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NPR: Doctors With Disabilities Push For Culture Change In Medicine

Discussion in 'Health News and Research unrelated to ME/CFS' started by Kalliope, Aug 7, 2018.

  1. Kalliope

    Kalliope Senior Member (Voting Rights)

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    This was an interesting and uplifting read, and not before time, I guess.

    NPR: Doctors With Disabilities Push For Culture Change In Medicine

    Doctors are often portrayed as pinnacles of health, superhumans responding to emergencies around the clock, performing miracles of all kinds. They're seen as the fixers, not the ones ever in need of accommodations or care.

    "This profession historically has viewed themselves as able-bodied in the extreme," Iezzoni says.

    Now, a growing movement of current and aspiring doctors with disabilities is starting to challenge that narrative, saying it is a disservice both to the medical profession and to patients.
     
  2. Sean

    Sean Senior Member (Voting Rights)

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    I have long thought a significant part of our problem is that medicine favours people with stamina, especially early in the career.

    So it is hard for them to get a visceral sense of what we are experiencing, a profound loss of stamina (among other things).
     
  3. Kalliope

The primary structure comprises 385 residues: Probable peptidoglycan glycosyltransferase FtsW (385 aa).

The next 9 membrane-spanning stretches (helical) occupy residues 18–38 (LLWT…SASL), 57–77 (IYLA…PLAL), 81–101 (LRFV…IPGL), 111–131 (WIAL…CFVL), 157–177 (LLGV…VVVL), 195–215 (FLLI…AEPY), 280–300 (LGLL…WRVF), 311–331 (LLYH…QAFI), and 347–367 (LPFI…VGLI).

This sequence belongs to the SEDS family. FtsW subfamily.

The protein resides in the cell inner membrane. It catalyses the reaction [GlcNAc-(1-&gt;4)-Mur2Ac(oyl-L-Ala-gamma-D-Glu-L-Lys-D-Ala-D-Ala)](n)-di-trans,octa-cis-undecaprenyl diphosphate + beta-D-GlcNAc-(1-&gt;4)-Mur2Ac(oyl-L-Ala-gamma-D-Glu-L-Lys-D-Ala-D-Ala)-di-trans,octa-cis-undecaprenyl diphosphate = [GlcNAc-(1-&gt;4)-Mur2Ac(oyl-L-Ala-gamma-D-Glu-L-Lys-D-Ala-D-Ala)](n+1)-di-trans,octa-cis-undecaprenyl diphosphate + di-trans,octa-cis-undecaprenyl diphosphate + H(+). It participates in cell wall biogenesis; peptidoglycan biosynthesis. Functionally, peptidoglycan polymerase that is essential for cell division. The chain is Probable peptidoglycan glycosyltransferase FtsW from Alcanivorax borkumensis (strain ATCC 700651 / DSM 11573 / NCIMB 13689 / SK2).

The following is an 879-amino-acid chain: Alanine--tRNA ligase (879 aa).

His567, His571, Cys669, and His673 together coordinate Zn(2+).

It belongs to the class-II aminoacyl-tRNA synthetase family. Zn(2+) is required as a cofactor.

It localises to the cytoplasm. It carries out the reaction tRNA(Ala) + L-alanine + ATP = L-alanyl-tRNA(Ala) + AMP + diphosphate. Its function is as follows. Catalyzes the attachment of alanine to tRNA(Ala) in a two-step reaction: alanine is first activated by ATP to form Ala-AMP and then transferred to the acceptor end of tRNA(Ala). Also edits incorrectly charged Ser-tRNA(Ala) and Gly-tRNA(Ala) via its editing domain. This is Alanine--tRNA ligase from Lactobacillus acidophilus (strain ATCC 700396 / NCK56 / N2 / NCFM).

Kalliope Senior Member (Voting Rights)

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    I also think the idea of doctors as some sort of superhumans has caused a lot of silent suffering within the profession as well.
     
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  4. ScottTriGuy

    ScottTriGuy Senior Member (Voting Rights)

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    A friend told me the other day that physicians have the highest suicide and drug use rates. I haven't checked the accuracy of those statements.
     
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  5. rvallee

    rvallee Senior Member (Voting Rights)

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    This is a good test of whether the hype in the past few years over patient engagement can actually lead to something constructive, or whether it's just theater. So far there is still a huge disconnect between patients and medical professionals. It's not at all a relationship. We are still firmly in the "Clerks" mindset of "this job would be so great if it weren't for all those sentient non-textbook patients".

    It's clear that the medical profession being made up entirely of highly abled people inhibits their ability to understand illness. Medicine teaches a lot about disease, but physicians are generally hopelessly clueless about the impact of illness and how abstract attributes like pain translate into real-life impact.

    Seeing how physicians with ME are mistreated by their former colleagues, there is still a very long way to go from the traditional ways of treating patients like dumb meat that needs to be told how to think. I understand physicians routinely have bad experiences with actual jerk or difficult patients, but this isn't the right way to go about it.
     
  6. Little Bluestem

    Little Bluestem Senior Member (Voting Rights)

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    Who cares about knowledge, wisdom, or skill. Just be available 24/7. :rolleyes: :arghh:

    I think everyone sometimes has to deal with jerks and difficult people. Physicians need to learn to do so appropriately, just like everyone else (should).
     
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